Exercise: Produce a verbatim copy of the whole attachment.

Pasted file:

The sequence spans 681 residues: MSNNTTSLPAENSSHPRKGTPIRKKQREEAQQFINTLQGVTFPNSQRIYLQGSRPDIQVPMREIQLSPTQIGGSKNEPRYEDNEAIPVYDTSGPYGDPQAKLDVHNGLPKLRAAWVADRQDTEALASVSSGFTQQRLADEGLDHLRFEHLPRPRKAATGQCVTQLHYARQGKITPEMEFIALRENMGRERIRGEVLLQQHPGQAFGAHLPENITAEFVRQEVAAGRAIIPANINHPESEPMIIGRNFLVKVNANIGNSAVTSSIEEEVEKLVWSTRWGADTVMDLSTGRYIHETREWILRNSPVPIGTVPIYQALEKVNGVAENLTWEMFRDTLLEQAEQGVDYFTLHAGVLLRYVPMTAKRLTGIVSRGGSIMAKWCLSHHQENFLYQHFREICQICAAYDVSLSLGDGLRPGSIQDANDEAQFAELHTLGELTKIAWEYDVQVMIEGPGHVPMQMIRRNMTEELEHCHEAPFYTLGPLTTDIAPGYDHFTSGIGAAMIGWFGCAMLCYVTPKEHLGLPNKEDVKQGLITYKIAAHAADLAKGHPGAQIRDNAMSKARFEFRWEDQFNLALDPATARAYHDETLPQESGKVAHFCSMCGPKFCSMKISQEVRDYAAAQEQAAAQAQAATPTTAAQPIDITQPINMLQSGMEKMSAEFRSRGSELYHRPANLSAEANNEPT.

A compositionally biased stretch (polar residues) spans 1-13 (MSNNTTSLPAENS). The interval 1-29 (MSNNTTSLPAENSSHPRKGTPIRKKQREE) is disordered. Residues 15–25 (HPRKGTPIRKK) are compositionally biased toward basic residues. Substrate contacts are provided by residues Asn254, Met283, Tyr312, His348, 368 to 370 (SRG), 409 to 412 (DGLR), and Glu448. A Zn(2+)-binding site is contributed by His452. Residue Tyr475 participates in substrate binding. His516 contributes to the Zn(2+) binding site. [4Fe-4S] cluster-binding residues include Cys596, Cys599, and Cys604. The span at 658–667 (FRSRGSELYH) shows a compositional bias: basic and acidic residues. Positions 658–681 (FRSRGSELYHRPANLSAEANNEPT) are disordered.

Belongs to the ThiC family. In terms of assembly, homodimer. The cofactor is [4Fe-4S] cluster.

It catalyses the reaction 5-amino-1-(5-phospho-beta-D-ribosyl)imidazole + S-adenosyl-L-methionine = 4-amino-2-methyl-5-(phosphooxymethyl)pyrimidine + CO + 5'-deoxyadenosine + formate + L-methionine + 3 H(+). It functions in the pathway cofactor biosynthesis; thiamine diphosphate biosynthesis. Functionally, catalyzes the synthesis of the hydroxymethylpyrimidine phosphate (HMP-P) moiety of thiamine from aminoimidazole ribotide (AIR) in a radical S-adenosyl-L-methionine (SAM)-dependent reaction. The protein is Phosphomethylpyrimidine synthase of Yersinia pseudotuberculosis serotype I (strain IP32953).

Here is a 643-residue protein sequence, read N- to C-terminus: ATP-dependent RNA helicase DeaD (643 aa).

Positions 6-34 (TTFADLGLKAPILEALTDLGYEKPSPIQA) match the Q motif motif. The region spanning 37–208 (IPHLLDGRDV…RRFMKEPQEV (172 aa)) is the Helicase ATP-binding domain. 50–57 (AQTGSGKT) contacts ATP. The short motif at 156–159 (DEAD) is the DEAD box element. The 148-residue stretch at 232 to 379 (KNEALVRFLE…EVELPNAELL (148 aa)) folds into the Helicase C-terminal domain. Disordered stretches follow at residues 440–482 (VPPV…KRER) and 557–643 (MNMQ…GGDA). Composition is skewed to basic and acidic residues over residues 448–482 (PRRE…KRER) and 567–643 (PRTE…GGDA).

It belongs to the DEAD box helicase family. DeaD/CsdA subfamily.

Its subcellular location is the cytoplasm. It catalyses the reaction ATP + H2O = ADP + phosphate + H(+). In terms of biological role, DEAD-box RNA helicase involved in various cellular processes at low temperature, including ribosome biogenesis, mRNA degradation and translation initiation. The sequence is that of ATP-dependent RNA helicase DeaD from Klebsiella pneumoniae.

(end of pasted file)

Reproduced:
The sequence spans 681 residues: MSNNTTSLPAENSSHPRKGTPIRKKQREEAQQFINTLQGVTFPNSQRIYLQGSRPDIQVPMREIQLSPTQIGGSKNEPRYEDNEAIPVYDTSGPYGDPQAKLDVHNGLPKLRAAWVADRQDTEALASVSSGFTQQRLADEGLDHLRFEHLPRPRKAATGQCVTQLHYARQGKITPEMEFIALRENMGRERIRGEVLLQQHPGQAFGAHLPENITAEFVRQEVAAGRAIIPANINHPESEPMIIGRNFLVKVNANIGNSAVTSSIEEEVEKLVWSTRWGADTVMDLSTGRYIHETREWILRNSPVPIGTVPIYQALEKVNGVAENLTWEMFRDTLLEQAEQGVDYFTLHAGVLLRYVPMTAKRLTGIVSRGGSIMAKWCLSHHQENFLYQHFREICQICAAYDVSLSLGDGLRPGSIQDANDEAQFAELHTLGELTKIAWEYDVQVMIEGPGHVPMQMIRRNMTEELEHCHEAPFYTLGPLTTDIAPGYDHFTSGIGAAMIGWFGCAMLCYVTPKEHLGLPNKEDVKQGLITYKIAAHAADLAKGHPGAQIRDNAMSKARFEFRWEDQFNLALDPATARAYHDETLPQESGKVAHFCSMCGPKFCSMKISQEVRDYAAAQEQAAAQAQAATPTTAAQPIDITQPINMLQSGMEKMSAEFRSRGSELYHRPANLSAEANNEPT.

A compositionally biased stretch (polar residues) spans 1-13 (MSNNTTSLPAENS). The interval 1-29 (MSNNTTSLPAENSSHPRKGTPIRKKQREE) is disordered. Residues 15–25 (HPRKGTPIRKK) are compositionally biased toward basic residues. Substrate contacts are provided by residues Asn254, Met283, Tyr312, His348, 368 to 370 (SRG), 409 to 412 (DGLR), and Glu448. A Zn(2+)-binding site is contributed by His452. Residue Tyr475 participates in substrate binding. His516 contributes to the Zn(2+) binding site. [4Fe-4S] cluster-binding residues include Cys596, Cys599, and Cys604. The span at 658–667 (FRSRGSELYH) shows a compositional bias: basic and acidic residues. Positions 658–681 (FRSRGSELYHRPANLSAEANNEPT) are disordered.

Belongs to the ThiC family. In terms of assembly, homodimer. The cofactor is [4Fe-4S] cluster.

It catalyses the reaction 5-amino-1-(5-phospho-beta-D-ribosyl)imidazole + S-adenosyl-L-methionine = 4-amino-2-methyl-5-(phosphooxymethyl)pyrimidine + CO + 5'-deoxyadenosine + formate + L-methionine + 3 H(+). It functions in the pathway cofactor biosynthesis; thiamine diphosphate biosynthesis. Functionally, catalyzes the synthesis of the hydroxymethylpyrimidine phosphate (HMP-P) moiety of thiamine from aminoimidazole ribotide (AIR) in a radical S-adenosyl-L-methionine (SAM)-dependent reaction. The protein is Phosphomethylpyrimidine synthase of Yersinia pseudotuberculosis serotype I (strain IP32953).

Here is a 643-residue protein sequence, read N- to C-terminus: ATP-dependent RNA helicase DeaD (643 aa).

Positions 6-34 (TTFADLGLKAPILEALTDLGYEKPSPIQA) match the Q motif motif. The region spanning 37–208 (IPHLLDGRDV…RRFMKEPQEV (172 aa)) is the Helicase ATP-binding domain. 50–57 (AQTGSGKT) contacts ATP. The short motif at 156–159 (DEAD) is the DEAD box element. The 148-residue stretch at 232 to 379 (KNEALVRFLE…EVELPNAELL (148 aa)) folds into the Helicase C-terminal domain. Disordered stretches follow at residues 440–482 (VPPV…KRER) and 557–643 (MNMQ…GGDA). Composition is skewed to basic and acidic residues over residues 448–482 (PRRE…KRER) and 567–643 (PRTE…GGDA).

It belongs to the DEAD box helicase family. DeaD/CsdA subfamily.

Its subcellular location is the cytoplasm. It catalyses the reaction ATP + H2O = ADP + phosphate + H(+). In terms of biological role, DEAD-box RNA helicase involved in various cellular processes at low temperature, including ribosome biogenesis, mRNA degradation and translation initiation. The sequence is that of ATP-dependent RNA helicase DeaD from Klebsiella pneumoniae.